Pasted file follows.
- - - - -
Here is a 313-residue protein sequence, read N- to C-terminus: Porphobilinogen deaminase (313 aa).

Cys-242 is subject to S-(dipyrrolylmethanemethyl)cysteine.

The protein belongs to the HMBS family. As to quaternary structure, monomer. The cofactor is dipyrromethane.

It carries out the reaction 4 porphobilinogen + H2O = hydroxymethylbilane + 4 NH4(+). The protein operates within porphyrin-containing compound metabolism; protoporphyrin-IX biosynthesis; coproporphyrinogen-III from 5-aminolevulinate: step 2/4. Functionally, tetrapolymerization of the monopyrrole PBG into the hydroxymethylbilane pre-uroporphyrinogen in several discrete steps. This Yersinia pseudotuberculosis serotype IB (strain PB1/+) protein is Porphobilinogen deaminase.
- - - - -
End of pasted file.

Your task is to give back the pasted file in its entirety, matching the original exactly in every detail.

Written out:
Here is a 313-residue protein sequence, read N- to C-terminus: Porphobilinogen deaminase (313 aa).

Cys-242 is subject to S-(dipyrrolylmethanemethyl)cysteine.

The protein belongs to the HMBS family. As to quaternary structure, monomer. The cofactor is dipyrromethane.

It carries out the reaction 4 porphobilinogen + H2O = hydroxymethylbilane + 4 NH4(+). The protein operates within porphyrin-containing compound metabolism; protoporphyrin-IX biosynthesis; coproporphyrinogen-III from 5-aminolevulinate: step 2/4. Functionally, tetrapolymerization of the monopyrrole PBG into the hydroxymethylbilane pre-uroporphyrinogen in several discrete steps. This Yersinia pseudotuberculosis serotype IB (strain PB1/+) protein is Porphobilinogen deaminase.